Enniskillen General Hospital
Description of the Environmental Measure
One of the project requirements was the reduction in the consumption of energy in comparison with the consumption levels of the former Enniskillen Hospital, which had to be kept below 50 GJ/m3 per annum and with CO2 emissions of less than 120 kg/m2 . To achieve this reduction in energy consumption, the hospital design envisaged a Combined Heat and Power unit (CHP), to take advantage of the waste heat energy produced to become water vapour used in the heating system, thereby saving on energy consumption, which was the target set in the project.
However, when an attempt was made to purchase the planned CHP it had been discontinued, so the construction team had to look at the construction stage for an alternative with equal or better benefits than that originally planned with the acquisition of the CHP unit.
Having studied a number of different alternatives, such as geothermal energy or the installation of a wind turbine, the solution finally adopted to replace the CHP unit was to use a Spilling Engine, which produces the same amount of power and heat as the discontinued unit.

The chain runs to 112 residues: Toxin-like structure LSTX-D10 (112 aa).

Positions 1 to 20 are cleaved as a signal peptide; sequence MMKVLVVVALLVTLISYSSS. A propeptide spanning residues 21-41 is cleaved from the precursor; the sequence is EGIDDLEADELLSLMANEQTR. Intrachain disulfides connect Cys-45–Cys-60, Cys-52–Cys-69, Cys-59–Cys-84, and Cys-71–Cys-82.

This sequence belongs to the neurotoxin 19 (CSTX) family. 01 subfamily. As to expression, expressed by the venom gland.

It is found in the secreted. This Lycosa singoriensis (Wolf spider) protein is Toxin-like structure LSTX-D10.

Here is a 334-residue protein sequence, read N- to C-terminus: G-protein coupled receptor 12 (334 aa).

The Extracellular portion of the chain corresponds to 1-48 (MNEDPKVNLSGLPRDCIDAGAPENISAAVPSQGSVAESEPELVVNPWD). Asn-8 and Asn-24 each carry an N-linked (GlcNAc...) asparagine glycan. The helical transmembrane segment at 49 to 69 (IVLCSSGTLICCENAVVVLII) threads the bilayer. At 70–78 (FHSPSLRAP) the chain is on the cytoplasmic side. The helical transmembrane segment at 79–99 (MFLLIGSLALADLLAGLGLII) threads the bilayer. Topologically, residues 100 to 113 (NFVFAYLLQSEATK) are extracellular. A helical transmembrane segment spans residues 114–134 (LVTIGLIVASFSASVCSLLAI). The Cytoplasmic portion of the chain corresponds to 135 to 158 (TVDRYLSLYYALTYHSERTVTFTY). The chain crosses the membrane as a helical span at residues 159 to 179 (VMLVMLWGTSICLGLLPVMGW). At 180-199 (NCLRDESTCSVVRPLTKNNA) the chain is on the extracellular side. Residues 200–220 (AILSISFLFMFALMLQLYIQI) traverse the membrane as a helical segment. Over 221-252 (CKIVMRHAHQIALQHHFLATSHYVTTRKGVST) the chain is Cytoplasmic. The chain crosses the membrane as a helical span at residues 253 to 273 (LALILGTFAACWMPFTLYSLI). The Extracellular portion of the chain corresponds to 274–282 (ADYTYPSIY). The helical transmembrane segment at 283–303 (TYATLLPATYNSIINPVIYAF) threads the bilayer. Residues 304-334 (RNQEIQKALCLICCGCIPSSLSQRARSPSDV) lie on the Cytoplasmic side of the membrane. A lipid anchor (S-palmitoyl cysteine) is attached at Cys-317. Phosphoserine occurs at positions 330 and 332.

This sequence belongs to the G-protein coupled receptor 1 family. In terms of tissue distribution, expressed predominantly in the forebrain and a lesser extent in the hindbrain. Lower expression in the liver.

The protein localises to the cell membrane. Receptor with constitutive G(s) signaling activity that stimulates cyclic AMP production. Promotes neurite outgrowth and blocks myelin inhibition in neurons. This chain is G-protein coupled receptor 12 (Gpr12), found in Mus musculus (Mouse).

For the installation of the Spillings engine one of the 8 bar biomass boilers was replaced with a new 30 bar boiler with similar specifications to the one it replaced but larger and with a greater heat capacity.
The Spilling engine generates electricity and produces steam at a pressure of 8 bars, after passing through a pressure reduction system, which is combined with the steam produced by the other boilers and channelled to the hospital to cater for its heating requirements.
Following the installation of the Spilling engine and the new system, it was observed that although more fuel pellets are consumed, the annual calorific energy output is higher than expected according to the original design, and so the overall cost of the installation is lower.
There has also been a considerable reduction in the maintenance work needed as the Spilling engine works according to the hos pitals demands for heat, in contrast to the on/off control system of the CHP unit envisaged in the original project design.
All of the above is evidence that the solution selected has enhanced the energy efficiency of the building in its post-commissioning phase. This and other actions taken helped the project win the Green Apple Award in the category "Improvement of the Environment and Architectural Heritage."